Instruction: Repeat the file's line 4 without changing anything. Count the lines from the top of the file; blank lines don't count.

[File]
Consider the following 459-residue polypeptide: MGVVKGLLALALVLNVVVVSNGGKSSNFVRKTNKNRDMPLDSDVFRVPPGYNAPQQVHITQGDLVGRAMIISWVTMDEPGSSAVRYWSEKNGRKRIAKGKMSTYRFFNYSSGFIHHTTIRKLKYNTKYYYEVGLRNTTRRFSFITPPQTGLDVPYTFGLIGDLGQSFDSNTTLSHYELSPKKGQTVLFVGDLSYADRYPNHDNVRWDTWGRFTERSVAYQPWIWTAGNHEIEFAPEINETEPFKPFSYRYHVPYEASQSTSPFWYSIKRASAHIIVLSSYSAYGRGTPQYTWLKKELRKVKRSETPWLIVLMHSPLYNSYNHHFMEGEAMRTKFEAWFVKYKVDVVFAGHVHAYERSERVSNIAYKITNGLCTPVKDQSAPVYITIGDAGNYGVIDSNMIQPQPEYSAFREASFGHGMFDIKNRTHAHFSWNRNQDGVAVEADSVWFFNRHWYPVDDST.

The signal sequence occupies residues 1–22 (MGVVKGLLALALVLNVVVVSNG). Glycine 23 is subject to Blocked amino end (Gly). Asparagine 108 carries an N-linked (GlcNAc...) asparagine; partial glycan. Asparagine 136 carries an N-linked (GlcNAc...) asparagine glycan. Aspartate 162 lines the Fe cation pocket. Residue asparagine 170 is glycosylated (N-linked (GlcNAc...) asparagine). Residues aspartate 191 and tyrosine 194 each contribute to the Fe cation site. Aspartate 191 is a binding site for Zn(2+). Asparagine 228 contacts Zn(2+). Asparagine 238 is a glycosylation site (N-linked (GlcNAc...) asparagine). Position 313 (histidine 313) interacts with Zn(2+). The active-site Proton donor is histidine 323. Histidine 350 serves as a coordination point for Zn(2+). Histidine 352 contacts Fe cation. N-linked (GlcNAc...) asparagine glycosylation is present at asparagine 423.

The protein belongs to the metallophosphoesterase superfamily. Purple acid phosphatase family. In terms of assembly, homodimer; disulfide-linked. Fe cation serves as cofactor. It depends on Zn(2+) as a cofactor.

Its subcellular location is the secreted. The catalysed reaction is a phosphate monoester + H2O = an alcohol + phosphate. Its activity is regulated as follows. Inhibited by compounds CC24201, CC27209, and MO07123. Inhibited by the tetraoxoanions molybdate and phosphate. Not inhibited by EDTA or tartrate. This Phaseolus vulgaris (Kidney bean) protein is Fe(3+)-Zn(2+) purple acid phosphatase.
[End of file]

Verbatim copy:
Its subcellular location is the secreted. The catalysed reaction is a phosphate monoester + H2O = an alcohol + phosphate. Its activity is regulated as follows. Inhibited by compounds CC24201, CC27209, and MO07123. Inhibited by the tetraoxoanions molybdate and phosphate. Not inhibited by EDTA or tartrate. This Phaseolus vulgaris (Kidney bean) protein is Fe(3+)-Zn(2+) purple acid phosphatase.